Cyber Civics: Level 2

Information Literacy

Youth today must know how to find, retrieve, analyze, and use online information. Yet few get these essential lessons in school. This turnkey program lets any school or individual teach "Information Literacy." Includes one full year of weekly lessons, engaging activities, videos, send- home parent letters, and full teacher support.

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About LEVEL 2

 

After developing Level 1 of Cyber Civics—a full year of weekly "digital citizenship" lessons—it became clear that while it provides students with terrific foundational skills to use digital media safely and wisely, it's not nearly enough! Students are ready and eager to learn practical skills.

 

Current research shows that while young people seem incredibly tech-savvy, most know little about the core concepts of "information literacy" or, how to find, retrieve, analyze, and use information. While lessons that teach these skills can be found here and there, we couldn't find a comprehensive curriculum...which is why this one was created. It curates the best lessons from known, vetted sources, weaves them together with original lessons, and delivers them to students in a way that makes sense to them. Like Level 1, this program emphasizes ethical and critical thinking skills, discussion and decision-making through hands-on projects, problem solving activities, and role-playing games. It can be taught with or without technology.

About This Program

Launched in a public charter (Waldorf-inspired) school in 2010, called Journey School, Cyber Civics™ is now taught in all types of schools, after-school programs, and by home-schoolers across 43 US states and internationally. It has received national media attention, been honored as an "Innovation in Education" award finalist by Project Tomorrow and the O.C. Tech Alliance, and its founder received the "2017 Media Literacy Teacher Award" from the National Association of Media Literacy Education (NAMLE). A book—"Raising Humans in a Digital World: Helping Kids Build a Healthy Relationship with Technology" (HarperCollins Leadership) tells the Cyber Civics story.

Frequently Asked Questions

 

  • Subscription cost is determined by size of school.

  • Subscribing schools/organizations receive a school-wide license with full support.

  • Any teacher at the subscribing school or organization can open a private account and get access to lessons (downloadable PDF's), videos, teacher guides, and parent letters.

  • Resources are always current and kept updated.

  • Teachers receive a monthly newsletter announcing new lessons and resources.

  • Multiple school/district discounts available.

  • Low home school cost and a family program.
  • For online demonstrations or onsite presentations, contact us.

Plus!

 

Testimonials

“Since the Cyber Civics classes started at our school, there have been only three reported incidences of poor digital behavior; none in the last two years. This is unheard of in this day and age. What has been a small investment has paid off tenfold. Plus it allows us to put our energy on what matters most, learning and teaching in a happy, safe, and healthy community.”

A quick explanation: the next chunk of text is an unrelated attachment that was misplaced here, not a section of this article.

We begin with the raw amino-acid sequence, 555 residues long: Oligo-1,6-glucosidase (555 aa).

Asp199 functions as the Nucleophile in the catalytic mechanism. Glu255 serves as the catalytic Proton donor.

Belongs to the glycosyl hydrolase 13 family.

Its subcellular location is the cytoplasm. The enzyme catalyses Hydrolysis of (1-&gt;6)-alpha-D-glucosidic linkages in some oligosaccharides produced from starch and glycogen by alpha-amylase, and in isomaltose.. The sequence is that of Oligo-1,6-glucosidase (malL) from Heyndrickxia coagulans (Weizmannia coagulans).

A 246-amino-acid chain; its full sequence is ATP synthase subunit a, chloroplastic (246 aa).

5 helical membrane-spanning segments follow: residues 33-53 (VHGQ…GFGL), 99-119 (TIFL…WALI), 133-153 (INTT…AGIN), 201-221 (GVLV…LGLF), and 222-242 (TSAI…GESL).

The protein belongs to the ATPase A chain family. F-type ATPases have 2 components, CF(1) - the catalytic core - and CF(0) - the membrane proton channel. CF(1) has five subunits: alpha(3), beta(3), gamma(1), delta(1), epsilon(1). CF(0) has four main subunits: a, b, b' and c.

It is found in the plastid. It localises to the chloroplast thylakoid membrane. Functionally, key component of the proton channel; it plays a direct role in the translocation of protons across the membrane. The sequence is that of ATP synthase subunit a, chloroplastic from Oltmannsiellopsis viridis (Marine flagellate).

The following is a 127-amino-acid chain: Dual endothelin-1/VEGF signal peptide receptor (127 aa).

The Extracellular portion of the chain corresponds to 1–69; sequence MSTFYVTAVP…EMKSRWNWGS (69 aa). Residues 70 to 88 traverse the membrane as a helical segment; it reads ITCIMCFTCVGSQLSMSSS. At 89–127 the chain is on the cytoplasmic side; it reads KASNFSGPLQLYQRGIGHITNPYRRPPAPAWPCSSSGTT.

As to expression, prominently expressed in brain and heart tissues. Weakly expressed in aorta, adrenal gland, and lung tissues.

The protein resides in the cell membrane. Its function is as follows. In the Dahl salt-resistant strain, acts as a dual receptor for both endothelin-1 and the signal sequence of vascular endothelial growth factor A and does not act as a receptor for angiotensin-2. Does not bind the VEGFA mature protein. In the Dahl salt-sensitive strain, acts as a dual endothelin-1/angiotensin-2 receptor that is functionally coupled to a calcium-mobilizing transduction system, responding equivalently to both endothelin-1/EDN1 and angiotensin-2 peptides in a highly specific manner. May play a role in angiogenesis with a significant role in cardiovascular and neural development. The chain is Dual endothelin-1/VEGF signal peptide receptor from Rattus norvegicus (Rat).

-Shaheer Faltas, Journey School Administrator

 

"After seeing Journey School's Cyber Civics program presentation and learning more about it, I am pleased to endorse it on behalf of Charters OC as a solution to helping young people learn how to use digital media competently and thoughtfully."

 

-Susan Mas, Executive Director, Charters OC- an initiative of Innovators OC and the California Charter Schools Association

“Over the course of three years working with Diana Graber and watching her develop the curriculum, I recognize that it is based on the the same cognitive developmental skills that are foundational to Waldorf teaching in 6th, 7th, and 8th grades. While this curriculum has found a rich home in Waldorf schools that foster ethical development, it is a curriculum that can fit in all educational settings.”

 

- Bonnie River, Chair of Hybrid Program, Rudolf Steiner College

"The thoughtfulness and breadth of the program is an asset to our school, and the parents are very happy to have "tech-driver's-ed" in our curriculum."

-Soni Albright, City of Lakes Waldorf School

 

"We know that digital-citizenship education works. The Journey School in Aliso Viejo, a small Southern California city, is an example of a digital-citizenship success story. Since instituting a three-year middle school series on digital citizenship, information literacy on evaluation of online sources, and media-literacy courses to teach critical-thinking skills around media texts of all kinds—music videos, film, print advertising—the school has nearly eliminated bullying and behavioral issues and significantly boosted standardized-test scores."

-Education Week, July 2016

"Cyber Civics is the best digital media literacy curriculum I've seen yet as it is developmentally based and creative."

 

-Sheila Reilly, Administrator, Woodland Star Charter School

 

"Since cyber-life is imperative to a child's future, isn't it about time to demand that schools implement Cyber Civics classes?"

 

-Online Safety Expert Sue Scheff, in "Digital Citizenship Is a Important as Potty Training: Let's Start Cyber Civics In All Schools

 

“If a Cyber Civics or digital literacy class is offered in your school or community, sign the kids up."

Kelly Wallace, CNN, in "5 Things To Think About Before Buying Your Child a Cell Phone"